Scenario: I am an art photographer (or landscape or portrait or some other kind of photographer) and I upload my images to websites on the Internet. Under current conditions, either I leave my images unprotected or I use a proprietary ownership protection signature technology that is not universal. I do not know what the enforceability of this protection technology is going to be. Perhaps I work together with a specific law firm. People who use my images without proper authorization may end up getting surprised by the warnings they receive from the law firm and may regard this action in a negative light as a sort of extortion. There are websites which may make it appear that their images are freely available in the public domain even though they are not. Different countries around the world have different laws. No one can change the reality that we live a world of many countries, but a universally established and recognized attribution technology could significantly improve the situation. With a universal standard in place, as orchestrated by the familiar and widely accepted Ascribe technology, I the photographer will feel safe. I can make a living and practice my chosen profession. I can devise various and supple payment schemes. For example, I make a special limited edition of a digital image or photograph. There are a certain number of authorized copies. These copies have a special aura. They are especially valuable. Unauthorized copies might be allowed. But they would be less valuable. In another hypothetical scheme, those using an unauthorized copy would have to pay a fine.

 Use Case: 3D Printers and FabLabs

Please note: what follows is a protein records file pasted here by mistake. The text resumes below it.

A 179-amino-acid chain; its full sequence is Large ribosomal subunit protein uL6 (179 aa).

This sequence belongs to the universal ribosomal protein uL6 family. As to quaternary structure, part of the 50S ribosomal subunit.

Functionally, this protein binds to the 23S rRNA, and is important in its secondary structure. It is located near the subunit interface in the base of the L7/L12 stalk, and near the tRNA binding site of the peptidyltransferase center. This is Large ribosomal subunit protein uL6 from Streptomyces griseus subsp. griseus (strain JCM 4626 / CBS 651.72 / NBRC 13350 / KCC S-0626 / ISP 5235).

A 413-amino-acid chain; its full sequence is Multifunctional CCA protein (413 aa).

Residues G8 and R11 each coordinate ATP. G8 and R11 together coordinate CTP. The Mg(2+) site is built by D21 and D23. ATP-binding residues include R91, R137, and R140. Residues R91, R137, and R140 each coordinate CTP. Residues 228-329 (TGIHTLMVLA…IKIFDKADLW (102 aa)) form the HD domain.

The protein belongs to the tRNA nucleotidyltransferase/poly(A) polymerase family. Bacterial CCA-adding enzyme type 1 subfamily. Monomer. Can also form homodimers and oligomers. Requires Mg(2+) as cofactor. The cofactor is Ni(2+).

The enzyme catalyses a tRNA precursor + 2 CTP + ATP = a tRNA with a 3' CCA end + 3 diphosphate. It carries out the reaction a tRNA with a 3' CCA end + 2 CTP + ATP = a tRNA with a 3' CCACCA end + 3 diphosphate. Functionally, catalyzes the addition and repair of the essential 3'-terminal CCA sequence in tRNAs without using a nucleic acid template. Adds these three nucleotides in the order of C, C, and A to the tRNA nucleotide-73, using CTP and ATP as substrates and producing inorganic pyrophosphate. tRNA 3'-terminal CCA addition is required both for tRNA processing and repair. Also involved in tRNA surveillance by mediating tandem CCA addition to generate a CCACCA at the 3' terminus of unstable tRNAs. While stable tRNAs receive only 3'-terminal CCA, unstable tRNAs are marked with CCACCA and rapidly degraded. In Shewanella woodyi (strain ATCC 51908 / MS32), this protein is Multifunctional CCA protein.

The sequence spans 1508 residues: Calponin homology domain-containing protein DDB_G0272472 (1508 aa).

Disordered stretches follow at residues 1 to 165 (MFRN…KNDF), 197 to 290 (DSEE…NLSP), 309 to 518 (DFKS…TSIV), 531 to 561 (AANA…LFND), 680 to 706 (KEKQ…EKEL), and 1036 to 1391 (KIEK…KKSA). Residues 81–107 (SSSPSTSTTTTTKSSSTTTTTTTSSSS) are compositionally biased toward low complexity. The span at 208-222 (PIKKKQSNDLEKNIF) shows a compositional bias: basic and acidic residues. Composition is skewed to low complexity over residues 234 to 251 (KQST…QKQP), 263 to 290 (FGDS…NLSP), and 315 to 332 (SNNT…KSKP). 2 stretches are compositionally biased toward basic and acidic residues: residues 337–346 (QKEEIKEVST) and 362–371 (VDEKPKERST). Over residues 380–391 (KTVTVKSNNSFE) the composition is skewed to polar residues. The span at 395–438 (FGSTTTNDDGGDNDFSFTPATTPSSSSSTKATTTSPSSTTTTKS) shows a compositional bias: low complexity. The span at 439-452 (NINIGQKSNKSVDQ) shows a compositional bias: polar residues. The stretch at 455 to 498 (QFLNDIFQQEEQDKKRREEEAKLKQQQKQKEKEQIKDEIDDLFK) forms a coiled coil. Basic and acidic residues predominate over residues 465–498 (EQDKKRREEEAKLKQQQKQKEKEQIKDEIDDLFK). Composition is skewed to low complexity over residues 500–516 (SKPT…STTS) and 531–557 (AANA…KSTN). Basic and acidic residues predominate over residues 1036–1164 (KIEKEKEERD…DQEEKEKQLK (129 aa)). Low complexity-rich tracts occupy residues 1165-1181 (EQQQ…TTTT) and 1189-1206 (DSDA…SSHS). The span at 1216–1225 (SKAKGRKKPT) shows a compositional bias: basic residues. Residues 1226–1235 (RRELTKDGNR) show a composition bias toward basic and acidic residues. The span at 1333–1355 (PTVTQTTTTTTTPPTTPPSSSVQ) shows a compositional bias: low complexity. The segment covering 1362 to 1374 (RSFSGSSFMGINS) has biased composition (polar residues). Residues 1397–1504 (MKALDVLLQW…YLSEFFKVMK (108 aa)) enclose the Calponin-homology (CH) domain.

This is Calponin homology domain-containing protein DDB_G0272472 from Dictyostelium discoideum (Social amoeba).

Bruce Pon of Ascribe GmbH writes: “Digital is funny. It takes a huge amount of effort to create a digital work but milliseconds to copy, distribute and store a perfect clone. Digital destroys the notion in the physical world that one can own a unique piece of something.“6 This is why it is important to connect the project of Ascribe to 3D printers and, for example, to the project of FabLabs around the world. Scenario: It is great to make something online, but it is increasingly urgent to make something in the physical world, and to connect these two activities to each other. 3D printing is defined as any of various hardware processes employed to make three-dimensional objects in the physical material world. Software controls the industrial robotic device that is the 3D printer. FabLabs are a fast-growing booming social and technological phenomenon of workshops for digital fabrication of one’s own smart devices. FabLabs (and MakerLabs) are contextually related to open source software projects, to the movement of ‘creative coding’ for artists and designers, to ‘open hardware’ micro-computers like Raspberry Pi and Arduino, to 3D printers, and to intellectual debates about new aesthetics and new object-oriented ontologies. FabLabs are a potential economic alternative to mass production and to many of the conventional assumptions about economies of scale. FabLabs are the beginning of new ideas and practices for small-scale sustainable economies. They can focus as well on good and fast prototyping for student and professional product, interaction and relational design. FabLabs have significance for education and invention. The first FabLab was started by Neil Gershenfeld at MIT in 2002.